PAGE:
Chicagoan shares top credit
on Spirit Award nominee

Co-cinematographer Ron Forsythe (left) and director Bernard Rose (top) on the set of “ivans Xtc.,” which is up for four Independent Spirit Awards.

While Hollywood insider stories are a genre unto themselves, “ivans Xtc.” may have hit a bit too close to home.

A loose adaptation of Leo Tolstoy’s “The Death of Ivan Ilyich,” the film traces the professional fall and personal redemption of a cocaine-and-call-girl-addicted Hollywood agent.

Agent Jay Maloney, at least a partial inspiration for protagonist Ivan Reitman, committed suicide during post-production on “ivans Xtc.” after years in exile from his place close to the top of the industry food chain.

” ivans Xtc.” writer/director Bernard Rose was a former client of Maloney.
Rose couldn’t get studio financing for the picture, despite his track record as director of such major films as “Immortal Beloved” and “Candyman.”

Self-financed and shot on high definition video in 1999, “ivans Xtc.” is now up for four Independent Spirit Awards: best director; the John Cassavetes Award for best feature made for under $500,000; best lead actor for Danny Huston (son of John Huston); and best supporting actor for Peter Weller (“Robocop”) as a manic and decadent screen star.
Chicagoan Ron Forsythe shares cinematography credit with Rose on “ivans Xtc.”

” That was a great way to make a movie,” Forsythe says about the Los Angeles shoot. “We had nine people on the whole production crew. We had only one day that went over eight hours. We just picked locations that would work and ran with it. My lighting kit was a couple of 100-watt bulbs.”

Rose and Forsythe, the entire camera department, split duties behind the camera depending on the demands of a given scene.

” Sometimes he would let me run with it when he wanted to watch the monitors,” Forsythe says, “others time he would direct from behind the camera, which is obviously easier to do than with film. I handled all the tech: I was operator, lighting director, follow focus, camera assistant.”

” ivans Xtc.” has a stark naturalistic look that complements the bleak tone of the story. It was shot in relatively unaltered locations, with many actors playing themselves and mostly real people in the background. It was one of the first HD features ever made.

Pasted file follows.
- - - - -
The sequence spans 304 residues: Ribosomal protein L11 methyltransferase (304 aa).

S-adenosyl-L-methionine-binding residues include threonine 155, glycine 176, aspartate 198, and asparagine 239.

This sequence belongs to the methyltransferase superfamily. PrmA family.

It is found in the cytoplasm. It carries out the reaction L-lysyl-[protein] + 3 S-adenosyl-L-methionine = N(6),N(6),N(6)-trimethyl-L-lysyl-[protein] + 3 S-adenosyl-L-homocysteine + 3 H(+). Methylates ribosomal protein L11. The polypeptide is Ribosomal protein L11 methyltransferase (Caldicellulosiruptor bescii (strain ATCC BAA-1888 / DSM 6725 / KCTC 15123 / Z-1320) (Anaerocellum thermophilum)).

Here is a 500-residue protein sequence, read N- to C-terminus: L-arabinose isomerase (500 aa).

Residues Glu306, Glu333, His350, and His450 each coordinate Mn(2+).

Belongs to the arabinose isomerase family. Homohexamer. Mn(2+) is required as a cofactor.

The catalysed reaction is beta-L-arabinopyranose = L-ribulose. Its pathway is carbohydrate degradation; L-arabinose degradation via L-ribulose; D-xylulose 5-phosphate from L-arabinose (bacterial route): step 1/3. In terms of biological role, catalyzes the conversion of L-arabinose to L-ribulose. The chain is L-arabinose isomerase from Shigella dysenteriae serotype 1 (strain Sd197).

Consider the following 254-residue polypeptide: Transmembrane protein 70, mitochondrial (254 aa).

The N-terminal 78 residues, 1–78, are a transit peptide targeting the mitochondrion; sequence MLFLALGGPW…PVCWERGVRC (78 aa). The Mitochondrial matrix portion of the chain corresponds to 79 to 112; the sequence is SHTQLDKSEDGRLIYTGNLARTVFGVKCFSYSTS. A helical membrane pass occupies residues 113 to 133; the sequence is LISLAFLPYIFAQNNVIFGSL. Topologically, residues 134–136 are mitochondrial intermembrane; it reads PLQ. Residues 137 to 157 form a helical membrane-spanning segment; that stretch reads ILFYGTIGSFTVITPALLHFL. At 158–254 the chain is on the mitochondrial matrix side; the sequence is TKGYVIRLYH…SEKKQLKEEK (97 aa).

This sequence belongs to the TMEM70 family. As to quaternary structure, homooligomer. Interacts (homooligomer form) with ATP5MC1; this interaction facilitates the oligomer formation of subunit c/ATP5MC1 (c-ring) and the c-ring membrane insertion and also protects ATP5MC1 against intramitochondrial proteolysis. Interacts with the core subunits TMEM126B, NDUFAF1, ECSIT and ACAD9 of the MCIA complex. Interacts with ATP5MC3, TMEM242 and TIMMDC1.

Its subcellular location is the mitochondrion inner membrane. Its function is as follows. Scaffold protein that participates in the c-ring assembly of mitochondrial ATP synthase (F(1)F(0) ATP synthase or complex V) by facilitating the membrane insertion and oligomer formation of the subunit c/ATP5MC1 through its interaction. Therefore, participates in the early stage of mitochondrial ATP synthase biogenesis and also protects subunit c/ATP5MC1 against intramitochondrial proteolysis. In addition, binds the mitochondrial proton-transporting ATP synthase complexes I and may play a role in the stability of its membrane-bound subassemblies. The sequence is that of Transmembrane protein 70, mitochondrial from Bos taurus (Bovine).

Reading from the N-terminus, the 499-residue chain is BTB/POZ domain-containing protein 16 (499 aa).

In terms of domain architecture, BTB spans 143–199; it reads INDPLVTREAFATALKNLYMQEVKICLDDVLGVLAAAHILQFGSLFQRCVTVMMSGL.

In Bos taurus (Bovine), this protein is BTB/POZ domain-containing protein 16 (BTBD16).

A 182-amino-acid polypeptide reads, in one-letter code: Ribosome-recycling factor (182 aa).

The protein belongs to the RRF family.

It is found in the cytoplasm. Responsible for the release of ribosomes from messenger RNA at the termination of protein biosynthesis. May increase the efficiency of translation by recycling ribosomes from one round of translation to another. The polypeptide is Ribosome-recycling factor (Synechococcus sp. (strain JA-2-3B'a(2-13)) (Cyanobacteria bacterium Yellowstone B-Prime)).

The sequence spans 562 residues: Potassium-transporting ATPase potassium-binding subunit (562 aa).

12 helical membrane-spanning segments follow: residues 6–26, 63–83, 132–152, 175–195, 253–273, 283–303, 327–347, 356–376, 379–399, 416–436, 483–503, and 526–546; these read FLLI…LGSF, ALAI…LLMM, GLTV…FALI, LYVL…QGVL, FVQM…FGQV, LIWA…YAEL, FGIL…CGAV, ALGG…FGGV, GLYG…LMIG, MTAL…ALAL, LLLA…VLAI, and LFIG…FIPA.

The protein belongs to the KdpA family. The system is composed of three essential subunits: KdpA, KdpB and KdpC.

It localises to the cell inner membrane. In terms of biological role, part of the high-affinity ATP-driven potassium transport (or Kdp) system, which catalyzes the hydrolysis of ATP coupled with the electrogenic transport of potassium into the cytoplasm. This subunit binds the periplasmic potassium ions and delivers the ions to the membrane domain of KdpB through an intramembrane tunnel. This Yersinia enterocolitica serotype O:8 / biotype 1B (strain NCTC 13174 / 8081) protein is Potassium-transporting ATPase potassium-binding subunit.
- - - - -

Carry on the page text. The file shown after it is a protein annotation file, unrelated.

” We were amazed every day at what the camera could handle,” Forsythe says. “HD was so new at the time, when anything broke down, we were scrambling to find a replacement. And this was LA. I had the home number of the Sony engineer, and I was calling him all hours of the day and night.”

Like the rest of the crew, Forsythe had never worked in HD before. He came on board through producer, co-writer and co-star Lisa Enos, whom he’d worked with as a producer for the A&E cable network in Portland, Oregon.

” She knew I was a tech-head and she brought me on,” Forsythe says. “I spent a week with the [HD] manual, did all sorts of tests, and we rolled.”

” ivans Xtc.” was well received at festivals and made several critics’ top ten lists. The picture made $300,000 in international box office through Rhino Films and Artistic License, and Metro Tartan in the United Kingdom.

The picture screened both in a film transfer (by E-Film of London) and projected on HD. “I prefer a good HD projection,” Forsythe says. “HD has 11 1/3 stops between absolute black and absolute white. Film can’t handle that latitude, it gets squashed down to seven stops.”

Forsythe is a strong proponent of HD as an alternative, though not a replacement, for film. “It’s a great medium for the right shoot, if you know how to work it, and you don’t need a lot of high-key pretty pictures,” he says.

” For ?ivans Xtc.’ it works. It allows you to become a voyeur on this guy’s life, seeing all the grit.”

Forsythe is a longtime fixture on the Chicago production scene. Among numerous credits, he shot the 1995 suspense thriller “Deadly Lessons,” was key grip on the Project Greenlight movie “Stolen Summer,” and was gaffer on Noel Olken’s just-completed DV feature “Slave.”

Forsythe is focusing on his work as a producer these days, with several corporate and music video projects in the works, and an HD wines-of-the-world series in financing limbo with Pixel Flick Entertainment.
Forsythe can be reached at M. Koziarski